The Importance of Studying Mythology
It is not uncommon for parents to be wary of teaching their children about ancient mythologies. Though it is important to guard our hearts and minds, learning about ancient civilizations is also important. This is exceptionally true of Greek mythology because the allusions are far reaching and having a base knowledge will provide important context. While there are many reasons to learn about Greek mythology, here are the 3 most compelling reasons.
- Our western civilization has origins in ancient Greece. This first reason is pretty basic, but it cannot be overlooked. Because our society derives many ideologies from ancient Greece, it is helpful to be familiar with it. From democracy to love of arts to the Olympic games, the fingerprints of this long-gone society can be seen thousands of years later. Check out this link for a brief, but more thorough synopsis of how this ancient society greatly impacted our own.
- Allusions to Greek mythology are absolutely everywhere. Our language is steeped in allusions with many of our words being rooted in ancient Greece. Arachnophobia, echo, hypnosis, narcissism, and copious other words come from their stories. The reach does not end in our words, as many modern companies are named after aspects of mythology. Companies like Nike, Starbucks, and Amazon used Greek mythology as inspiration when choosing their names. Another important element regarding allusions is literature. Many classical authors (Shakespeare, Poe, Crane, Tolkien, C.S. Lewis, etc.) allude to mythology within their writings. If you know the story behind the allusion, you will be able to better grasp the point and fully experience the rich meaning of the text you are reading.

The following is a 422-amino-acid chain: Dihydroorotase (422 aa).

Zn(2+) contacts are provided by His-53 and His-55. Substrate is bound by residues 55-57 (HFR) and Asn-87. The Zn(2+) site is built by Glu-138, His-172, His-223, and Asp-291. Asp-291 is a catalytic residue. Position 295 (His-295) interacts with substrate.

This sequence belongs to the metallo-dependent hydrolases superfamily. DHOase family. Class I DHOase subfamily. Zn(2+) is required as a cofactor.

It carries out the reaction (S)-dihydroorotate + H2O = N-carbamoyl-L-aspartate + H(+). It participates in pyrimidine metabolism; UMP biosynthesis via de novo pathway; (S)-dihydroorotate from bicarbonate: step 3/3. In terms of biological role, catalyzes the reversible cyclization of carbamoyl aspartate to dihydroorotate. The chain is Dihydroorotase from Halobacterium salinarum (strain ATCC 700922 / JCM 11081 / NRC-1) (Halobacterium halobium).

- Greek mythology gives context to the world Jesus was born into. Before the birth of Jesus, God was silent for 400 years (the gap between the Old and New Testament). During those years, the Israelites were living in close communion with the Greeks. Though they had been warned not to take another belief system as their own, they were doing precisely that. Jesus’ birth came at the perfect time! Because these cultures had essentially integrated, He was able to completely turn both on their heads during this crucial time period. Though the spread of Christianity eventually eradicated the belief in the Olympians, the worship of these deities continued for several years after Jesus came. There are several references in the Bible. For example, read Acts 14. It tells the story of Paul and Barnabas being mistaken as Zeus and Hermes! What a predicament!
Ultimately, studying mythology gives us context into our world, our literature, and our own beliefs. The significance of these myths should not be overlooked, and even a foundational level of study will prove beneficial. Need a place to start? I recommend Edith Hamilton’s Mythology. You can purchase it here. Happy reading!
Here is a youtube video created by Mrs. Woods to support this blog post. Check it out!
Why we need to study Greek Mythology more
You can take Mrs. Woods’ Mythology course too!
Jess Woods graduated from Indiana University with a degree in English Education. Upon graduating she taught in a public high school for three years before deciding to stay home with her children. Since 2013, she has been teaching middle school and high school English courses online. Jess is a life-long reader and writer. She comes alive in the company of words and music, and she has a passion for literature that reaches through every part of her being. She believes wholeheartedly that each person has a relevant voice and perspective, and she eagerly teaches her students to embrace their individual voices by exploring their own thoughts and learning to confidently articulate them. It is her desire to encourage growth in all students (regardless of their love for English courses…or lack thereof). She considers it a tremendous success if she can awaken a love of literature and/or composition in her students. Jess currently resides in Alabama with her pastor-husband, Josh. The couple has three children, two dogs, and two cats. While reading and writing are clearly on the top of her hobby list, Jess also enjoys all things musical, cooking competition shows, hiking, running, and traveling.